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Texas Tragedy Has This In Common With Past Shootings

Texas Tragedy Has This In Common With Past Shootings Promo Image

A community is left looking for answers after another mass shooting shook the U.S., this time at First Baptist Church in Sutherland Springs, Texas, where a former airman injured 20 and killed 26, including a family of eight that spanned three generations.

The shooting was not at random act, like that of the Vegas massacre on Oct. 1, but according to Wilson County Sheriff Joe Tackitt may have been targeted. The shooter, who has been identified as Devin Patrick Kelley, had in-laws who frequently attended the church, according to Reuters.

“There was a domestic situation going on within the family and the in-laws,” Freeman Martin, a spokesman for the Texas Department of Public Safety, told Reuters. “The mother-in-law attended the church. We know he sent threatening ... that she had received threatening text messages from him.”

Kelley, who was in the Air Force, received a bad conduct discharge, confinement for 12 months and a reduction in his military status following a court-martial in 2012 for assaulting his spouse and child, reports ABC News. A person who has been convicted of a misdemeanor crime of domestic violence is prohibited from possessing firearms, notes ABC News, but Kelley was reportedly allowed to purchase his weapon at a gun store in San Antonio, Texas.

According to Reuters, Republican Texas Gov. Greg Abbott told CBS News there was evidence that Kelley had mental health problems and that he had been denied a Texas gun permit.

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“It’s clear this is a person who had violent tendencies, who had some challenges, and someone who was a powder keg, seeming waiting to go off,” Abbott said.

Though a few similarities have begun to stick out when it comes to mass shootings in the U.S. besides the race and gender of most perpetrators being white and male, they have also had a history of domestic violence according to an analysis by The Washington Post done after the attack in Charlottesville, Virginia, in August.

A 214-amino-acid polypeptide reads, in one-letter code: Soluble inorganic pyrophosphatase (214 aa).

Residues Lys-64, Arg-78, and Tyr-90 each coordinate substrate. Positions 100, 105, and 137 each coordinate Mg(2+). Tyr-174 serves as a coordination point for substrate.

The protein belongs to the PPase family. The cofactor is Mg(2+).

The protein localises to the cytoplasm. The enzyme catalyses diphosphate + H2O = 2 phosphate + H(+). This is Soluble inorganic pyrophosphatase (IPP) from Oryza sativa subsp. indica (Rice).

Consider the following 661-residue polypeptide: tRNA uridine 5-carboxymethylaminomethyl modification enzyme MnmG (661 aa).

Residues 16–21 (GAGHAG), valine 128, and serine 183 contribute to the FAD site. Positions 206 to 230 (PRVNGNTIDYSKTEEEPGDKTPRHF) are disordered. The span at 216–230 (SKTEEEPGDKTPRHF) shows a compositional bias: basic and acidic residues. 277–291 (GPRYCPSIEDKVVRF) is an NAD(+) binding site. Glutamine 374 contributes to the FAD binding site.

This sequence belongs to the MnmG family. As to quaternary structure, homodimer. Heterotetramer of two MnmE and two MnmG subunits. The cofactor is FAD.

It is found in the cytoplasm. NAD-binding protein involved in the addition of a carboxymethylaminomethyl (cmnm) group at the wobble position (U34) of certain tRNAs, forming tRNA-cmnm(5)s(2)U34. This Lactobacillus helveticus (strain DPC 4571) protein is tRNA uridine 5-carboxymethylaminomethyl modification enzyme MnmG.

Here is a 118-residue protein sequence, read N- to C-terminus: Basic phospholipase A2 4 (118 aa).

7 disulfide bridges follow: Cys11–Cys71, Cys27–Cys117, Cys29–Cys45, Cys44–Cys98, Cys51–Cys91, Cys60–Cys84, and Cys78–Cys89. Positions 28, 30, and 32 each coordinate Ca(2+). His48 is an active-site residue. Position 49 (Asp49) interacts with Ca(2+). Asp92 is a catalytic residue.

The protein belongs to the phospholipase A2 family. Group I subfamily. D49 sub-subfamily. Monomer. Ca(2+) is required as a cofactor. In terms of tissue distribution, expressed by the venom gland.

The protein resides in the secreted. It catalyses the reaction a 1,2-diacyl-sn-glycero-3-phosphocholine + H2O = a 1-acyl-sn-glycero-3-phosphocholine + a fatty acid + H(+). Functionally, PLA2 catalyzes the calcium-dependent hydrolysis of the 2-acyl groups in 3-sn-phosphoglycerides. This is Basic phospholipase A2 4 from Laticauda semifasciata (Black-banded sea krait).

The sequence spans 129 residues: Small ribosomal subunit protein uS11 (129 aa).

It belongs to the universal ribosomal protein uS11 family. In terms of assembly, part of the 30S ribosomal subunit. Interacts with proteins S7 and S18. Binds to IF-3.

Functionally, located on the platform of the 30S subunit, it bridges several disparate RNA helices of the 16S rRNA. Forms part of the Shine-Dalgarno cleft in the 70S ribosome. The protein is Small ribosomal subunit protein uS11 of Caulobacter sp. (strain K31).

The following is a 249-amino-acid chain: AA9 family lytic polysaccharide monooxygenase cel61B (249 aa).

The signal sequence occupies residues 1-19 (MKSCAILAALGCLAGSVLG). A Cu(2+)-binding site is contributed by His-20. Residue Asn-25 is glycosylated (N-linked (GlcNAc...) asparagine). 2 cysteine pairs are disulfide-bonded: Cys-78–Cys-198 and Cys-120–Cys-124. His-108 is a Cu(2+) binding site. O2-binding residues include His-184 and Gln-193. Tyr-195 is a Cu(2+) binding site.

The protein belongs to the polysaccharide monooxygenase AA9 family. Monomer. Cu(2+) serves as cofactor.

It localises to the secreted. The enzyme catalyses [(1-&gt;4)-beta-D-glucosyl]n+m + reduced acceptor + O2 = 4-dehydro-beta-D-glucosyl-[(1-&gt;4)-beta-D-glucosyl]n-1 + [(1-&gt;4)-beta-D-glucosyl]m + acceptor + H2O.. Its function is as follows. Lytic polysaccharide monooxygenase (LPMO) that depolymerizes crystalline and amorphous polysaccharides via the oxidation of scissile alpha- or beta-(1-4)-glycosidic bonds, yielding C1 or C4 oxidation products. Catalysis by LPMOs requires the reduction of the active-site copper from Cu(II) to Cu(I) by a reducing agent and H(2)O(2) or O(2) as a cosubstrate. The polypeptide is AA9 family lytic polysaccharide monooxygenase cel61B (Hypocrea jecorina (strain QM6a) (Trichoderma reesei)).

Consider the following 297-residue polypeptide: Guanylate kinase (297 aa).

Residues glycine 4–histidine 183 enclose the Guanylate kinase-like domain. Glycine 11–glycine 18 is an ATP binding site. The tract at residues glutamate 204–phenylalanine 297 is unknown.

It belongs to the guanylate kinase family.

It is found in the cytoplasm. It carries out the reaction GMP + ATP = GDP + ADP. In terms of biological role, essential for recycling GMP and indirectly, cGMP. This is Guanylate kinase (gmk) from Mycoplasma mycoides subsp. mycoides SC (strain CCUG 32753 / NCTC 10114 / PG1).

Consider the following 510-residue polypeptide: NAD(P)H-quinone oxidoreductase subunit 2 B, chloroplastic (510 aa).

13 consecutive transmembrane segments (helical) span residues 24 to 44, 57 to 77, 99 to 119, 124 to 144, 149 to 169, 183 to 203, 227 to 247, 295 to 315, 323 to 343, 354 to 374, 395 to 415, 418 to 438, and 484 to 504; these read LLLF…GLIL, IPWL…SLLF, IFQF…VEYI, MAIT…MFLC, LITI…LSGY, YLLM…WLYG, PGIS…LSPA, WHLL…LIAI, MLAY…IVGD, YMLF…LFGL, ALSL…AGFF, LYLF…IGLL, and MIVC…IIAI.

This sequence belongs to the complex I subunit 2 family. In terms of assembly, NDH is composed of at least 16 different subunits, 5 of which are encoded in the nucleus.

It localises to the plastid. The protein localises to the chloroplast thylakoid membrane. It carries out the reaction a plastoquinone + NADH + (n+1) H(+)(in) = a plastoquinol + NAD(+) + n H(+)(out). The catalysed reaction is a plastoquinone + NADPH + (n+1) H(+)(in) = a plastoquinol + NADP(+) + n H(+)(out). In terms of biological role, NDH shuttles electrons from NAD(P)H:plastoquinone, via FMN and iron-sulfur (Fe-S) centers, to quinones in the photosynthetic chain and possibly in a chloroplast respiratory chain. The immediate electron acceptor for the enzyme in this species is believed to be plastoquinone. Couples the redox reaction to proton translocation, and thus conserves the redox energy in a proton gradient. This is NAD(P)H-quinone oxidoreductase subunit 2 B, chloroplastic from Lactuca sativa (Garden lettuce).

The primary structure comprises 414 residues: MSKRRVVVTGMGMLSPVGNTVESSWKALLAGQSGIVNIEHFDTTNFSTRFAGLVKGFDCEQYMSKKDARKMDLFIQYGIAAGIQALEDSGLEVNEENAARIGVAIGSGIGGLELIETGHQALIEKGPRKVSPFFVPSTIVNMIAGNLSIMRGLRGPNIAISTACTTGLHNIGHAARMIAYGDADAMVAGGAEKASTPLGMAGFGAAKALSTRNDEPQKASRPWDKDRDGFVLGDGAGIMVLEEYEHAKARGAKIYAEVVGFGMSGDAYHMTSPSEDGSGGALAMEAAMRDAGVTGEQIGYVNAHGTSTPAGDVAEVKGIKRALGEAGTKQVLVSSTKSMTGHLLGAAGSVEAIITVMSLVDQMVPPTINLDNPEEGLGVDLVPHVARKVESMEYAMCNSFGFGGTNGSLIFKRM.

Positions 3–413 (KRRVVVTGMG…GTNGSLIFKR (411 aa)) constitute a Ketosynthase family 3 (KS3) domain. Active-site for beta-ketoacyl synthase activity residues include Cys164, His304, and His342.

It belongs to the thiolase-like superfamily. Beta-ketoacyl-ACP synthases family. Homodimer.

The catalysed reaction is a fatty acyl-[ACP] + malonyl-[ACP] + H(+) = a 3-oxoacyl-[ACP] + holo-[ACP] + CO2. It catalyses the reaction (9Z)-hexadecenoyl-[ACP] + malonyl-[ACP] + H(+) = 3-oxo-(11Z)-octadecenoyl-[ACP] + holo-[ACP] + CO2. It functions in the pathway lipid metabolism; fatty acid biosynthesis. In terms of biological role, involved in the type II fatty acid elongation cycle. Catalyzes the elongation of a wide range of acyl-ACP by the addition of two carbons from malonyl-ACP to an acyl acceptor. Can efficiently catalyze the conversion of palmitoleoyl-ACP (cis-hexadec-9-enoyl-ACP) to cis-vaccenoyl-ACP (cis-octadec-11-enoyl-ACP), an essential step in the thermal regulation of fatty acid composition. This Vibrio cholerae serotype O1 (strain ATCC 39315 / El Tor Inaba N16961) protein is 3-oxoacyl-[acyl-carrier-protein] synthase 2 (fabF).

James Alex Fields, the man allegedly responsible for running his car into counter protesters at a white supremacist rally, injuring 19 and killing one, had threatened to beat his mother according to two calls to 911 calls she had made in Ohio. He was accused of striking his mother and threatening her with a knife.

James T. Hodgkinson, who shot at Republican members of Congress at their baseball practice, had been accused of pulling his teenage daughter by the hair and punching a woman in the same episode.

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Robert Lewis Dear who opened fire on a Planned Parenthood in Colorado Springs, Colorado, killing an officer and two others, was accused by two of his three ex-wives of physical abuse and in 1992 was arrested and accused of rape.

Not on the list but another who fits the description is Stephen Paddock, the gunman from Las Vegas who according to HuffPost was reported to be verbally abusive to his partner, Marilou Danley. A supervisor for a Starbucks he would frequent with Danley, Esperanza Mendoza, told the Los Angeles Times he would openly berate her in public.

Another commonality besides the Texas case where the shooter was tried and convicted, the incidents of violence are either based on a call to the police that was reported or they were accused but never convicted of the crime. An accusation does not show up on a background check when purchasing a weapon.

James Alan Fox, a Northeastern University professor who studies mass killings, told The Washington Post the most common factor in mass killings involved people killing members of their own families.

Fox said about 1 in 6 mass killers in his data had histories of domestic violence.

The initial death toll of 26 matches the fatalities at the 2012 shooting at Sandy Hook Elementary School in Newtown, Connecticut, where the shooter's mother taught. Adam Lanza killed his mother, other educators and 20 children.

The Texas attack now stands as the fourth deadliest shooting on U.S. soil in modern history.

Sources: The Washington Post, HuffPost, ABC News, Reuters / Featured Image: Mel Stoutsenberger/Flickr / Embedded Images: Ray Bodden/Flickr, Staff Sgt. Richard Ebensberger/U.S. Air Force

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